The trajectory changed in the early 90s, when Gigli attended a talk by a craft butcher who spoke about the necessity for businesses to diversify in order to survive. Gigli took the message to heart and invested in a hog-roasting oven, something no other butcher in the region had. He started working on Friday and Saturday nights, catering at parties and weddings. The shop had always made and sold traditional meat pies, and by the late 90s Gigli was selling pies wholesale. With five staff members and a hand-operated pie filling machine, he was producing up to 8000 pies a week. He desperately needed more production space.

In 2008, he was able to initially rent and later buy the premises of another butchers and also an adjacent sandwich shop, just a quarter of a mile down the road from his own business. With a kitchen, big fridges and freezer space, the new location was perfect not only for producing pies, but with accompanying ample parking space, the sales picked up too. “We made more on a single Saturday than we did all week in the other shop.”

Gigli has two sons, Joe who is 29 and joined the business 11 years ago and his younger brother Harry, aged 23, who trained as a butcher and has been a full staff member for five years. “When your kids join the business, you start thinking differently, you want them to have a secure future,” says Gigli. Opening the bistro seemed like a good direction to take. “A lot of what we do now has to do with creating an experience and telling a story,” says Gigli. His son Joe is not only looking after the accounts, he is also responsible for customer care and social media. The ‘Join the Herd’ loyalty scheme rewards returning customers and is a good way to promote upcoming events and special offers at the bistro and the shop. “People need to better understand what we do,” says Gigli as he opens the door to the dry aging cabinet behind the meat counter. “When I tell a customer that this is a 28-day dry aged steak, they should be able to see where it is aged.”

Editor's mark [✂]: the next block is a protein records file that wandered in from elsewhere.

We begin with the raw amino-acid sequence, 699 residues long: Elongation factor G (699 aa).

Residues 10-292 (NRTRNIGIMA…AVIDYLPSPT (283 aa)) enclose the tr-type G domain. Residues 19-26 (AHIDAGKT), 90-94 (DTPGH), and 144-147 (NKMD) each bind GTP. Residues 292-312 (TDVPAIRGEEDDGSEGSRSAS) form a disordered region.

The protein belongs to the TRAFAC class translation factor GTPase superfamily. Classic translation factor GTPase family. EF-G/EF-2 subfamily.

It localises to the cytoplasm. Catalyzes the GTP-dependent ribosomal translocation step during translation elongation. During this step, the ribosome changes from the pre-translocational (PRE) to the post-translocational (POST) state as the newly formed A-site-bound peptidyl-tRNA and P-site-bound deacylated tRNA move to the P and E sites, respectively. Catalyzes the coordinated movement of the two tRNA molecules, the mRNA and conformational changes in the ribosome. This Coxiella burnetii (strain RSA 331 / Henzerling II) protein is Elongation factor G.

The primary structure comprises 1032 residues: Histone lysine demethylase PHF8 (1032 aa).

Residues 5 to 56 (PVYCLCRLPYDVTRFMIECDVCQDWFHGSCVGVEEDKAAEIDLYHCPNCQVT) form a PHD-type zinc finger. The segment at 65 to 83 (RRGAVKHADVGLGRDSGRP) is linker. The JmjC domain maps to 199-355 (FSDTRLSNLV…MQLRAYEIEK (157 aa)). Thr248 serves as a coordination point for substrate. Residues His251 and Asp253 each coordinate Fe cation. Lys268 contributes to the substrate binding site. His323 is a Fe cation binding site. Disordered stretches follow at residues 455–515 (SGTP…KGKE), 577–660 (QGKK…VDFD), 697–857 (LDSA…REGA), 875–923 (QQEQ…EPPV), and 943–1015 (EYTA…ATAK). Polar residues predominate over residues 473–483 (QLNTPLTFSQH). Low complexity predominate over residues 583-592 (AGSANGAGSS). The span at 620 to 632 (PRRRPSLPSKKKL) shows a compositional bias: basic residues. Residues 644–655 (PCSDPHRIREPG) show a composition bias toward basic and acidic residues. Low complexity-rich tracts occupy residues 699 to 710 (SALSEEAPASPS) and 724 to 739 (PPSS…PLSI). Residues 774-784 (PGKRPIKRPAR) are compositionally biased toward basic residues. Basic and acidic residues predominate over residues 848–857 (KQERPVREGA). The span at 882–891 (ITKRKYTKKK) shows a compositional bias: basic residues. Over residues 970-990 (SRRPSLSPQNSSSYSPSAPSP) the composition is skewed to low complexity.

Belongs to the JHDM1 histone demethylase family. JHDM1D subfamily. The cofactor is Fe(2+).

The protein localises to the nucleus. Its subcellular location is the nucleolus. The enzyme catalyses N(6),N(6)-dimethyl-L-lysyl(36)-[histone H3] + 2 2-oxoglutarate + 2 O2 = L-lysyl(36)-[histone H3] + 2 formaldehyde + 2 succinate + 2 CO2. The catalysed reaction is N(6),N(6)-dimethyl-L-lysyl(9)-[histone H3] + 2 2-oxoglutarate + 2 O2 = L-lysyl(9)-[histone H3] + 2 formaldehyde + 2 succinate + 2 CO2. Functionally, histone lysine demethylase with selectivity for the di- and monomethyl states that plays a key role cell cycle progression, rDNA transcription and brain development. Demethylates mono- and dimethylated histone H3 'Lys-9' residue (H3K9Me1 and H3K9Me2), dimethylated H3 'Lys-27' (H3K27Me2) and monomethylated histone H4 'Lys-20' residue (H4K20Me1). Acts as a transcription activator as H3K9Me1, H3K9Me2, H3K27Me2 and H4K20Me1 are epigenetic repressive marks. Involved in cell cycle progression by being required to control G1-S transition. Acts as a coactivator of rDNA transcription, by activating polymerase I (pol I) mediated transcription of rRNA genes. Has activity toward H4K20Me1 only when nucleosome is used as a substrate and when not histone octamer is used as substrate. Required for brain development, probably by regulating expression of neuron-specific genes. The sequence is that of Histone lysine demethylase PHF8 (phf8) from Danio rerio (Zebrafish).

All of the meat sold in the shop comes from within a 30-mile radius. Gigli buys beef directly from a farmer near Preston. The animals are slaughtered at a small abattoir nearby, and the farmer delivers on average three beef halves per week directly to the shop. All other meat comes from a wholesaler who sources the animals locally. Per week, six slightly fattier pigs are needed for bacon, two leaner ones for meat. All meat is butchered by Gigli, and his son Harry helps with sausage and pie making.

At the end of June, David Gigli will take over as president of the National Craft Butchers trade association from George Debman. Apart from further growing the membership, Gigli would like to make the knowledge and expertise of the members more accessible within the organisation. “We need something like a ‘black book’ with contacts that help you with sourcing, with finding advice and information.” 

The cooler cabinet at Gigli’s not only holds meat cuts, sausages, bacon and a huge variety of kitchen ready products, from Italian meatballs to apple-pork-pinwheels, there is also a wide choice of everything anyone could need for a barbecue, from charcoal, apple and oak wood, to sauces, rubs and different salts. “I love barbecued meat,” says Gigli and shows me the barbecue grill stationed outside. “The first thing I do when I come in the morning is fire it up.” The grill holds five to six kilos of meat, and it takes several hours until it’s done, ready to go into baps and wraps. Until then, the enticing and mouth-watering aroma of wood smoke will hang in the air, apple wood for pork, oak for brisket.

What’s next for Gigli’s? Who knows, says David Gigli who has learnt to use opportunities when they present themselves. When the tenant in the flat above the shop left, the Gigli family turned it into an Airbnb. And more floor space may become available in the building, should the take-away business move out. “Maybe someone wants to open an ice cream parlour there, or a microbrewery,” says Gigli. As he has been finding out since the 1990s, diversification can take you in many directions.


To find out more about Gigli’s, visit giglislythamstannes.com.

With thanks to National Craft Butchers for helping us to develop this series. To find out more, visit NationalCraftButchers.co.uk.

Photos by @M.Kunz.